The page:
Building the Frame

Planning the Frame

An experienced carpenter can frame

a simple building from the most minimal

drawings, but the framing for a

larger or custom-designed structure

may need to be planned as carefully

as for a steel- or concrete-framed

building (Figure 5.16). The architect

or engineer determines an ef cient

layout and the appropriate sizes for

joists and rafters, and communicates

this information to the carpenters by

means of framing plans (Figures 5.17

and 5.51). For most purposes, member

sizes can be determined using

standardized structural tables that are

part of residential building codes, or,

for more complex framing or special
conditions, custom engineering may

be required. Larger-scale section details,

similar to those seen throughout

this chapter, are prepared for major

connections in the building system.

The architectural fl oor plans serve to indicate

the locations and dimensions


Figure 5.17

A framing plan for the ground-fl oor platform

of the building shown in Figure 5.19.

of walls, partitions, and openings, and

the exterior elevations show the outside

faces of the building, with vertical dimensions

or elevations indicated as

required. For most buildings, building

sections are also drawn that cut

completely through the building,

showing the dimensional relationships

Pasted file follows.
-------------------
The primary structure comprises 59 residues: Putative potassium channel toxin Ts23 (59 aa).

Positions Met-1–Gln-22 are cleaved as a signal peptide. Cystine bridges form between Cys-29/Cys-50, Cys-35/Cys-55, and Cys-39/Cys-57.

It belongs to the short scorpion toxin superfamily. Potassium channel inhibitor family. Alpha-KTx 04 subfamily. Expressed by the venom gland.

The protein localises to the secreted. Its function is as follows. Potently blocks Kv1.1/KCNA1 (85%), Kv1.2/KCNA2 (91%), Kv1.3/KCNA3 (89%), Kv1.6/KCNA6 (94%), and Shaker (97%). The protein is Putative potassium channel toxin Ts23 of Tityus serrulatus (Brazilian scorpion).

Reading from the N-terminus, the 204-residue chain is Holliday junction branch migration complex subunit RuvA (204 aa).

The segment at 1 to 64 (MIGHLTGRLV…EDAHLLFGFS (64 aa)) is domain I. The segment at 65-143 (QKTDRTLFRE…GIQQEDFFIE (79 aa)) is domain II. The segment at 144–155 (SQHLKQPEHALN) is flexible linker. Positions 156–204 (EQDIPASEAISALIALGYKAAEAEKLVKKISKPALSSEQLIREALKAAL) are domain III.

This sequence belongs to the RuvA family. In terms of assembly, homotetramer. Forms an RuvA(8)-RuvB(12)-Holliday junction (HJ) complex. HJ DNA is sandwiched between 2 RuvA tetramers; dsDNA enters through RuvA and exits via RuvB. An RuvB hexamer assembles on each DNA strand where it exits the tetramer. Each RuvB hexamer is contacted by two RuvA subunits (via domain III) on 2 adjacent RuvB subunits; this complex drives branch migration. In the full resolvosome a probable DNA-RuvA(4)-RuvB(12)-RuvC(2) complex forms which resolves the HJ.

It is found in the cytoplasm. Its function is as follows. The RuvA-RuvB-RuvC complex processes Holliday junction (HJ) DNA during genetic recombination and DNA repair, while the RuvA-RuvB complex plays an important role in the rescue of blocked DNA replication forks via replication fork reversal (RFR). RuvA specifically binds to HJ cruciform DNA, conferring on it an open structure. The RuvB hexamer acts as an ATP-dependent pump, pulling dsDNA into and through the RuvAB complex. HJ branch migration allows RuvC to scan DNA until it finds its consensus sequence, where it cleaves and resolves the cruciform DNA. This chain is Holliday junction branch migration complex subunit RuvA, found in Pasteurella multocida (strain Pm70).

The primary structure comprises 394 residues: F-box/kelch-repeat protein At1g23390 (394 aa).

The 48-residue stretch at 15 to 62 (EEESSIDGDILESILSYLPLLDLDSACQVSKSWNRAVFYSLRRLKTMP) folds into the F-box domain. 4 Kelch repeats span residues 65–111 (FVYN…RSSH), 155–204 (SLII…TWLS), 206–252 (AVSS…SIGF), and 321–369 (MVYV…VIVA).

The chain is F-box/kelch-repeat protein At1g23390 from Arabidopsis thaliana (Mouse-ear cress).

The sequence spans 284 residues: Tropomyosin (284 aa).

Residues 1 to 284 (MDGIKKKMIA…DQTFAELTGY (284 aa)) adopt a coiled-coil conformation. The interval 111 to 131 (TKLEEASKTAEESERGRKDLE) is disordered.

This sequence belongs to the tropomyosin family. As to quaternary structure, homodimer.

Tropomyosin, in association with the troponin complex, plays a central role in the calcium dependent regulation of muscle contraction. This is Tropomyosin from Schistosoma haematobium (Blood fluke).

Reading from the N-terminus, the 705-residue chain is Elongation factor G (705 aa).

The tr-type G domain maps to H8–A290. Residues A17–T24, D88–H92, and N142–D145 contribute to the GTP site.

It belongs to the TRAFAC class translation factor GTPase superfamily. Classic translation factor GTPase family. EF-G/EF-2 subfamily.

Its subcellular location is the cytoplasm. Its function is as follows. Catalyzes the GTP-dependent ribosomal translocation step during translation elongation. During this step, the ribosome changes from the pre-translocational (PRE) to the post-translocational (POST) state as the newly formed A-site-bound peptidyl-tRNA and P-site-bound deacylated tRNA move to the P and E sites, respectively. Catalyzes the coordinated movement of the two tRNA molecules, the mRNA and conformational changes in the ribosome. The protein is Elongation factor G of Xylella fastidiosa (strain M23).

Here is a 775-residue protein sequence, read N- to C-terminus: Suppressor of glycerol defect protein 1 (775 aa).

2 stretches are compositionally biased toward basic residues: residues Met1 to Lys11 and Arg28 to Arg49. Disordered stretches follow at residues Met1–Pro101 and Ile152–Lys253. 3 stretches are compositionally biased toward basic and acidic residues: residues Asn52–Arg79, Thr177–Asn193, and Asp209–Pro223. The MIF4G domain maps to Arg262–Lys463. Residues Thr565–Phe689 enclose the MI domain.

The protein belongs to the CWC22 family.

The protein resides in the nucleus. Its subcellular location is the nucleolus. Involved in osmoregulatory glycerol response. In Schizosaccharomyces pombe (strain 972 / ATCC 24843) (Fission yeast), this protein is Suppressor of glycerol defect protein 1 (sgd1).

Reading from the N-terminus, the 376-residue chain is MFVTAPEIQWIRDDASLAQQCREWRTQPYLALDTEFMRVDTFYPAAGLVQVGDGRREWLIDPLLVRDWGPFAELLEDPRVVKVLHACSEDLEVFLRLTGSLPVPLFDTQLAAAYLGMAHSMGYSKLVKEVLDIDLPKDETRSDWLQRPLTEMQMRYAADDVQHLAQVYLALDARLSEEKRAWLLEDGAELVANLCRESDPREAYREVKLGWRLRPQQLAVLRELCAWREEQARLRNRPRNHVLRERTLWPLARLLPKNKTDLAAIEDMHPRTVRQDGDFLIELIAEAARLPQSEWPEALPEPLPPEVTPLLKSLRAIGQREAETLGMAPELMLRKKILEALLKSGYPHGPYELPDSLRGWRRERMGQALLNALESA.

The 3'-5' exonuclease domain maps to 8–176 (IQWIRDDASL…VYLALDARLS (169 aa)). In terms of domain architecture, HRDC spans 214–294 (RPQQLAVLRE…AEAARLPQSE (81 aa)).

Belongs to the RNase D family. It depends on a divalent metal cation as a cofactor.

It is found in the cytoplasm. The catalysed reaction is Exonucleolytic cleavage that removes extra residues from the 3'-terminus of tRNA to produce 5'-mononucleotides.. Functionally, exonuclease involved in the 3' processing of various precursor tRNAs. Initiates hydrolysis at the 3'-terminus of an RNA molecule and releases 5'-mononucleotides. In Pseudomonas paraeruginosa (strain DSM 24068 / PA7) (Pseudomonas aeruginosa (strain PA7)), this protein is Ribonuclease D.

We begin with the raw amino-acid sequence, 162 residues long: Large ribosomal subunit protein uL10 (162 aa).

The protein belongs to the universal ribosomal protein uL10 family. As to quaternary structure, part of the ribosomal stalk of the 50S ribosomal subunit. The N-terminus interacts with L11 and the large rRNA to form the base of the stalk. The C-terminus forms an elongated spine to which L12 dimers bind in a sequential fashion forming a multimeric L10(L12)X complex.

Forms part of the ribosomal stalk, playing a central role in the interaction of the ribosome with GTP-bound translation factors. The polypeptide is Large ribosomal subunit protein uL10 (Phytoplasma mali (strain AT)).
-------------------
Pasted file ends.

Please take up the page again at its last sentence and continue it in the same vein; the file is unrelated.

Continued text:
of the various ß oor levels and

roof planes and the slopes of the roof

surfaces. Interior elevations are often

prepared for kitchens, bathrooms,

and other rooms with elaborate interior



Figure 5.16

A fl oor plan and building section are

two important components of the

for a simple

house with wood light framing. The

ground fl oor is a on grade.

Notice that portions of the walls have

been designated on the fl oor plan as

shear walls; shear walls are discussed

beginning on page 185.

Figure 5.17

A framing plan for the ground-fl oor platform

of the building shown in Figure 5.19.

Erecting the Frame

The erection of a typical platform frame (referred to, imprecisely, asrough carpentry in the architects specications) can best be understood by following this chapters sequentialisometric diagrams, beginning with Figure 5.19. Notice the basic simplicity of the building process: A platform is built on top of the foundation.Walls are assembled horizontally on


Figure 5.18

Ground-fl oor framing details, keyed to the lettered circles in Figure 5.19. A

compressible or resilient sill sealer strip should be installed between the sill and the

top of the foundation to reduce air leakage but is not shown on these diagrams. Using

accepted architectural drafting conventions, continuous pieces of lumber are drawn

with an X inside and intermittent blocking with a single diagonal. The metal termite

shield in detail C is used in areas where the risk of termite infestation is high. It

prevents subterranean termites from traveling undetected from cracks in the concrete

into the wood framing above.

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